Nebraska farmer talks with Smithsonian audience

Zach Hunnicutt, a Nebraskan popcorn and soybean farmer, joined a panel at the Smithsonian Intuition’s National Museum of American History this weekend as a part of the Food History Weekend.

Some topics of the program were water use, farming in urban areas, opportunities for beginning farmers and genetically modified organisms (GMOs). Hunnicutt said he used cover crops, saying, “We’re looking to the past for innovation.” 

Hunnicutt was the only conventional farmer on the panel that also included Nikiko Masumoto and David Mas Masumoto, a father and daughter who farm in Fresno, California; Malik Yakini, founder and executive director of the Detroit Black Community Food Security Network; and Kathleen Merrigan, executive director of sustainability at George Washington University.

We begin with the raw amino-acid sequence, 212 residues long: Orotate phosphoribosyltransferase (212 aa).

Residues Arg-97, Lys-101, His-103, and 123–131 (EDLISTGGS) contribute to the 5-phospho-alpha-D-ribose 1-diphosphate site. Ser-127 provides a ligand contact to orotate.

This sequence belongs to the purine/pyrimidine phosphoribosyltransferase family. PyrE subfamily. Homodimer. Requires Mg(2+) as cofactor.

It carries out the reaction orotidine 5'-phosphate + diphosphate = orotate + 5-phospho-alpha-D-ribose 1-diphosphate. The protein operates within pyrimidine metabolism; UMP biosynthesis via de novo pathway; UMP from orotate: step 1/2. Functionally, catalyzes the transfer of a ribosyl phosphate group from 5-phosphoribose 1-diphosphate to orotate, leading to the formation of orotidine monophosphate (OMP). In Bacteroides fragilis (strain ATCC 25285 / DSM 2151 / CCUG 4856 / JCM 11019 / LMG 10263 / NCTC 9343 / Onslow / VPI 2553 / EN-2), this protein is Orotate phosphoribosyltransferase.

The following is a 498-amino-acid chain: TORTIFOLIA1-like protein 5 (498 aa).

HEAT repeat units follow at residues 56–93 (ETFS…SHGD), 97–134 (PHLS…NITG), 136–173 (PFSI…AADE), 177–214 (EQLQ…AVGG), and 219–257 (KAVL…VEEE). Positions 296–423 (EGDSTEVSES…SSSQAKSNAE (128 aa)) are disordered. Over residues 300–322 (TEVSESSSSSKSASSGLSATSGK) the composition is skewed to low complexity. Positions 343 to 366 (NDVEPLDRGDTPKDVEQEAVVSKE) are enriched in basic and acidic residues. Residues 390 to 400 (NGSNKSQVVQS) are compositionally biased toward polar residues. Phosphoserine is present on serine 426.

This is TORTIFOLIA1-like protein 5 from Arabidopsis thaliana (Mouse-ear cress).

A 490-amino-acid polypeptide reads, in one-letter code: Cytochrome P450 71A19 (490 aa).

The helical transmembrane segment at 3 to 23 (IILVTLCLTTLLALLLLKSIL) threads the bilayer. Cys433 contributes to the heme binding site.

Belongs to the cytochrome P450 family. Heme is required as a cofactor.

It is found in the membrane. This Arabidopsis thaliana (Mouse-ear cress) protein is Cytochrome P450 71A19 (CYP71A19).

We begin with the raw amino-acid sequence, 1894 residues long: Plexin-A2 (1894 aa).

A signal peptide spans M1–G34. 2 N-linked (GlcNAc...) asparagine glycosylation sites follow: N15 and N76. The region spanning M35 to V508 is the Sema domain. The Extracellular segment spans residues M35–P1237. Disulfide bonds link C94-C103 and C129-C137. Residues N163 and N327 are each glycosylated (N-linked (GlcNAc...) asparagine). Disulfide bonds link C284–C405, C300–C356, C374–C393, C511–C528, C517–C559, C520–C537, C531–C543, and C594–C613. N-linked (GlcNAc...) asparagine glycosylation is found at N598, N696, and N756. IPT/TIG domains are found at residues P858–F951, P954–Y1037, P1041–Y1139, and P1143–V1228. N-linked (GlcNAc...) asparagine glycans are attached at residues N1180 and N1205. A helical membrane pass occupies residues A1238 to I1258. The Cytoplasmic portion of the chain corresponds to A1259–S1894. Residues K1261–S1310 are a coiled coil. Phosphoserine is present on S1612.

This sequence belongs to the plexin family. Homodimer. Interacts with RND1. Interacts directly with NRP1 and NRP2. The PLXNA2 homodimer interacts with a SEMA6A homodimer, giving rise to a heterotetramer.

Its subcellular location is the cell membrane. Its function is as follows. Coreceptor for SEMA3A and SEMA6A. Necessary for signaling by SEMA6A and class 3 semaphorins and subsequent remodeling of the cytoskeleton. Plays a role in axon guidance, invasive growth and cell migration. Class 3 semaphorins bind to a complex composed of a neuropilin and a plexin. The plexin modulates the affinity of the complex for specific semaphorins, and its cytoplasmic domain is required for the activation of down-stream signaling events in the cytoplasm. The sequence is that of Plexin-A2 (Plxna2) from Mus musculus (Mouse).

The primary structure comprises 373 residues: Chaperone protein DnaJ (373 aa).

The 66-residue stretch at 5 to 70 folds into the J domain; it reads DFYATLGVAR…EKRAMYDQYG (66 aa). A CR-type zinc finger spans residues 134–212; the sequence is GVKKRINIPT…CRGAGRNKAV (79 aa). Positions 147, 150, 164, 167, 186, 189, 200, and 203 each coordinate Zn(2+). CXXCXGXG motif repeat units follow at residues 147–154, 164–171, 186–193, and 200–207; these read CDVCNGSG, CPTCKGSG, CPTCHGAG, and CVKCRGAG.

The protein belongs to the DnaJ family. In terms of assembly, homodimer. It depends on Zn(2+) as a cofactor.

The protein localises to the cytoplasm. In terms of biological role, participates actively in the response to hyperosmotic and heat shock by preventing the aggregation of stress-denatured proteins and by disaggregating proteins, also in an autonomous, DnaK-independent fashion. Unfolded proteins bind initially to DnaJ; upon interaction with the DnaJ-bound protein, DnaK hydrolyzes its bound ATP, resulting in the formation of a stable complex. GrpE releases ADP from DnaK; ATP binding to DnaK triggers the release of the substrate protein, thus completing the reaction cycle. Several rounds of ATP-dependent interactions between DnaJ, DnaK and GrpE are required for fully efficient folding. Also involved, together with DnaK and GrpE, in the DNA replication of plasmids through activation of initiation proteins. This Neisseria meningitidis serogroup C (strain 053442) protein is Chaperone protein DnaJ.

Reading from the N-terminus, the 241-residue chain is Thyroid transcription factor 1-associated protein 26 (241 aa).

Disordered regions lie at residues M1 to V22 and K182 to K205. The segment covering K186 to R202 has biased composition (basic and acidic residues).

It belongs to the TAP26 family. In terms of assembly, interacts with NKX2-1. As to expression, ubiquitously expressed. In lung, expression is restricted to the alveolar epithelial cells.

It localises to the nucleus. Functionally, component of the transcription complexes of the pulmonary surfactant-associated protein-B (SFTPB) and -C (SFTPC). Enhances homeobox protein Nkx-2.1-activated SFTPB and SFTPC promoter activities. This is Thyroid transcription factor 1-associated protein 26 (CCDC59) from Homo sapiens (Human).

"GMOs gave us a way to control weeds using few chemicals, but we didn't do a good job explaining this, Hunnicutt said as he shared some of the benefits of biotechnology. He also said letting fear over GMOs win the discussion could hurt farmers in difficult growing conditions and affect consumers worldwide.

The Smithsonian’s Food History weekend also includes a screening of the movie “Farmland” at the Warner Bros. Theater on Saturday followed by questions and answers with Randy Krotz and film subject Leighton Cooley.

Organizations in this story

American Farm Bureau Federation 600 Maryland Ave SW Suite 1000 Washington, DC - 20024

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